Regional Reviews: Florida - Southern
Of Mice and Men
Set in Northern California in 1937, Of Mice and Men tells the tragic story of two displaced migrant ranch workers named George Milton and Lennie Small. Near the end of the Great Depression, the two men, with little more than their friendship, travel from place to place, in search of job opportunities in hopes of one day having a farm of their own where they dream of "living off the fat of the land." Despite the best of intentions, the mentally disabled Lennie unwittingly places both of them in a situation from which there is no return.
The title is taken from the Robert Burns' poem "To a Mouse", which reads: "The best laid schemes o' mice an' men often go awry." The book, which was once required reading for many schools, appears on the American Library Association's list of the Most Challenged Books of 21st Century due to questions of vulgarity and potentially offensive and racist language.
One wonders how effectively a novel such as Steinbeck's can be transferred to the stage, worrying that tampering with such a narrative piece may somehow weaken it. In truth, some of the glory of his imagery is lost in translation, but the strength with which he writes his characters, and the texture with which the characters use language remains intact. Of Mice And Men immerses the audience in the midst of men whose lives have been honed by a decade of want. Their want is one born of the financial hardship of a whole nation, now grappling with the unattainability of the American Dream. They are left with profound loneliness and a longing for the bond of genuine male companionship. It is interesting that Steinbeck did not write of longing for a family or romantic love, and that the only female in the cast doesn't even have a name. She is merely referred to as "Curley's Wife." It would seem that in a world where they are cast adrift, and left perhaps incapable of supporting a family of their own, these men understandably turn instead toward an idealized concept of brotherly love from which to derive comfort and a sense of community.
The Palm Beach Drama Works production does indeed steep us in the feelings, the smells and the sounds of this piece. They gathered character actors adept at painting pictures through their stage craft. W. Paul Bodie (Crooks), Ricky Waugh (Whit), a personable Cliff Burgess (Slim), a crusty Wayne Steadman (Carlson), and a nearly heartbreaking Dennis Creaghan (Candy) all give us moments fresh and new with characters we've never met, though they seem somehow so familiar and real. Of these men, Creaghan goes a long way toward establishing an understated yet palpable hunger for the sense of security that is a central theme of the play.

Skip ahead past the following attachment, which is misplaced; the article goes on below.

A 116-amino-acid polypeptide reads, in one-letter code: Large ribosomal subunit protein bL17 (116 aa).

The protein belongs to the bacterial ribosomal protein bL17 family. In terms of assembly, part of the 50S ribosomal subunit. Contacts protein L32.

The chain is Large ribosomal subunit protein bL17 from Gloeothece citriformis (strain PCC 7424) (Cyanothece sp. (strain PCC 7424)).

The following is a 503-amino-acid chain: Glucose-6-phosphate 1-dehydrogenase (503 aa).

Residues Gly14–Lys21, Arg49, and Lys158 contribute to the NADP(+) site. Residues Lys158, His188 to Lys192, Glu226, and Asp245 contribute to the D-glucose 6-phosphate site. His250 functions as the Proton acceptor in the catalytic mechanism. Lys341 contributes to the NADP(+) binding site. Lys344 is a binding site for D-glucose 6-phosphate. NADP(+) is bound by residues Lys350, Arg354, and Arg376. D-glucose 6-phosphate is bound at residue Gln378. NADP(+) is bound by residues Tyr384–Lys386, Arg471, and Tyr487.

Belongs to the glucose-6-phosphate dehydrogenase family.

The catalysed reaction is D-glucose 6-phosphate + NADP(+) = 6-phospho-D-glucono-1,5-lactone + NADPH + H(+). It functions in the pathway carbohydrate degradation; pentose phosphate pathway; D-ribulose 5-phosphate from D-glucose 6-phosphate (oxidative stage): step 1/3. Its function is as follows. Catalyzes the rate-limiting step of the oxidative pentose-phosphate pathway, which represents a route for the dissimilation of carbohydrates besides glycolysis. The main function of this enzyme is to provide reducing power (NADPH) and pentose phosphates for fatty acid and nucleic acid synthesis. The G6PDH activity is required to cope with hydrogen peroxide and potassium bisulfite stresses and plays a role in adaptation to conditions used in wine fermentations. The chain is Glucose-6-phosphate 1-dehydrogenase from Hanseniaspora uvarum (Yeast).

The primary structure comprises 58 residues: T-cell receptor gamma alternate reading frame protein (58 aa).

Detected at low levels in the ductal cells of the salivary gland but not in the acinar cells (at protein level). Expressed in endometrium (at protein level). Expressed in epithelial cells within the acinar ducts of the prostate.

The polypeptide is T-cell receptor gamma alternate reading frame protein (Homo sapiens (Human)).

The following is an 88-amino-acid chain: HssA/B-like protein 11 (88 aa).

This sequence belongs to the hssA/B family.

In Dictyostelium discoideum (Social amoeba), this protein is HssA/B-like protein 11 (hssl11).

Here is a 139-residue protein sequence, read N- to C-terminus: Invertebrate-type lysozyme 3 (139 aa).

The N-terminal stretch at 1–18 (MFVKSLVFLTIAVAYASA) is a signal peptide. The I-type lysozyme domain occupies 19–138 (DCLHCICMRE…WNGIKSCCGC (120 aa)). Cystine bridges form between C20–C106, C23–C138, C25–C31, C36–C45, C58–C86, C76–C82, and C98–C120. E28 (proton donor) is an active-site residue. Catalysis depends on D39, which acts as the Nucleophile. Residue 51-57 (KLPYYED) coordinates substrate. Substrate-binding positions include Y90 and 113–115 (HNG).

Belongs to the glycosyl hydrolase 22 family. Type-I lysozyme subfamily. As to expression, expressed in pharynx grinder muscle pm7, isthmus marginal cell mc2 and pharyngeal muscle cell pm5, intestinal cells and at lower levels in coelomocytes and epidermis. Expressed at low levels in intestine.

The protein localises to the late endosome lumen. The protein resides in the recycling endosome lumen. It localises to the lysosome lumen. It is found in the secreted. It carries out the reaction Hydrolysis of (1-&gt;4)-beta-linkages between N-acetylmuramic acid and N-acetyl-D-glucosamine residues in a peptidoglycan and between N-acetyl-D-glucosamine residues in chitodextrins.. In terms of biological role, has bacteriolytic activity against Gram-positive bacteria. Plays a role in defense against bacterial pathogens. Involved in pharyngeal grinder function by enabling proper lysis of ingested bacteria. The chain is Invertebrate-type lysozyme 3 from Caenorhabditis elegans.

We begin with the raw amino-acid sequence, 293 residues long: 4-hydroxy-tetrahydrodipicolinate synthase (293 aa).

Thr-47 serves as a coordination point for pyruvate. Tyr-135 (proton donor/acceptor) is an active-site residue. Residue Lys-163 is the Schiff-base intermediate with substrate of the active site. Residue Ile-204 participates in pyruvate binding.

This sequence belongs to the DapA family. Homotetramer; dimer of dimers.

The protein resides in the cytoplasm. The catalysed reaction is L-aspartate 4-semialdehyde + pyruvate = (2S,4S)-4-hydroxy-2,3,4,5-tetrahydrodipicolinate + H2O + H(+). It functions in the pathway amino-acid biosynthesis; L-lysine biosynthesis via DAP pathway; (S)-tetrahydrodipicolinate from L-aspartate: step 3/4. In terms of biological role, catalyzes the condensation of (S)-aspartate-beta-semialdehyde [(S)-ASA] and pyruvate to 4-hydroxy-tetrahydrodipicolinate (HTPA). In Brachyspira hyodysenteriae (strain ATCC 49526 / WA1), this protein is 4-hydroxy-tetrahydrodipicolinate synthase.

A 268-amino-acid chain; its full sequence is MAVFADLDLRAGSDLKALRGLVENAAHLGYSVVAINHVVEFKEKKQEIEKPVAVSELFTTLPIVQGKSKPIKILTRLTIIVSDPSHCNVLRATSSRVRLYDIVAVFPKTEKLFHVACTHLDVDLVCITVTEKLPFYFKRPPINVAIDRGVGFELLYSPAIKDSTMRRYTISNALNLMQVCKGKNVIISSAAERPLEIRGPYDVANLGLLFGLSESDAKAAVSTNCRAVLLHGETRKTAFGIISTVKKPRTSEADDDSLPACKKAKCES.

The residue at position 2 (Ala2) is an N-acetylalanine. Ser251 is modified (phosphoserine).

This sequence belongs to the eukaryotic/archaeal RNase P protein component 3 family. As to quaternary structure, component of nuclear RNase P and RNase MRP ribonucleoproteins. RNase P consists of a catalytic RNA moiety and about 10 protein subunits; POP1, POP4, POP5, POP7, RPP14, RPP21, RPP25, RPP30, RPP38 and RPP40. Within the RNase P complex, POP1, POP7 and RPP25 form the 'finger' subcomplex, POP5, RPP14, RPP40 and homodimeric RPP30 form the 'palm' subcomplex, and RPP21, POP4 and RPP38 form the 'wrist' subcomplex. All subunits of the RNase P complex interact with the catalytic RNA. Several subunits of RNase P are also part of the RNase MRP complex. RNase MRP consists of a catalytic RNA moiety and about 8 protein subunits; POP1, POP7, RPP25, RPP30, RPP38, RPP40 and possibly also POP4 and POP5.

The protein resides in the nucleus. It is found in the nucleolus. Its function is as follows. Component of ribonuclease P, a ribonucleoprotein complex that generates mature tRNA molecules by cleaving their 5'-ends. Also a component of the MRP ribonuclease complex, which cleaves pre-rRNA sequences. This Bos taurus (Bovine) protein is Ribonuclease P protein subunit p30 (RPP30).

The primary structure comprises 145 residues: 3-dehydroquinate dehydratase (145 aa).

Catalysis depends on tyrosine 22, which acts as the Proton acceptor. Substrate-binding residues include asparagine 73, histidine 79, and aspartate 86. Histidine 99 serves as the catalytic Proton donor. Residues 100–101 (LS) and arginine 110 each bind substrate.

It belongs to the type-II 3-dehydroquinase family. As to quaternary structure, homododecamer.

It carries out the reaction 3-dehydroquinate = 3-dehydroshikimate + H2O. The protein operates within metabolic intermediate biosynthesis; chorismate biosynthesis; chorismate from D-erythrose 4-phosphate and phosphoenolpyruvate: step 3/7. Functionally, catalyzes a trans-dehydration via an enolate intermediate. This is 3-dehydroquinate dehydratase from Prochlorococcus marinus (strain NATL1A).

Frank Converse is oddly stilted as The Boss, never really seeming to connect to his character or the other actors. Christopher Halladay seems to struggle finding the right edge to his character. The edge he chooses does not seem to ever settle; we just get a sense of unease and agitation. John Leonard Thompson handles the role of George smoothly, though one could ask for him to be more clearly motivated by the urgency of his character's needs.
The lovely Betsy Graver is perfection as Curley's Wife. She handles the callow character with equal measures of flirtation and innocence. The character is unknowingly a dangerous element added to the mix. Graver's handling of the final scene with Lennie is exceptionally well done. She is obviously very aware of her body language and how to use it to full advantage. Every line, every look, and every staged movement shared with Lennie in this difficult scene look genuine and organic.
The play rightfully belongs to Brendan Titley as Lennie. He is a mixture of man and child. While he gives us a character subject to the whims of his urges, he is not a victim. Titley is a gifted actor who captures the essence of this character, without ever making him a caricature. His touching performance is what is at the heart of a moving evening of theatre at the Palm Beach Drama Works.
The Palm Beach Drama Works production of Of Mice and Men played at Don & Ann Brown Theatre through November 17, 2013. Palm Beach Drama Works is a professional not-for-profit theatre company hiring local and non-local Equity and non-Equity actors and actresses. Their goal is to engage and entertains audiences with provocative and timeless productions that personally impact each individual. The theatre is located at 201 Clematis Street, West Palm Beach, FL 33401. For information you can reach them by phone at 561-514-4042, or online at www.palmbeachdramaworks.org.
*Indicates a member of Actor's Equity Association, the Union of Professional Actors and Stage Managers in the United States.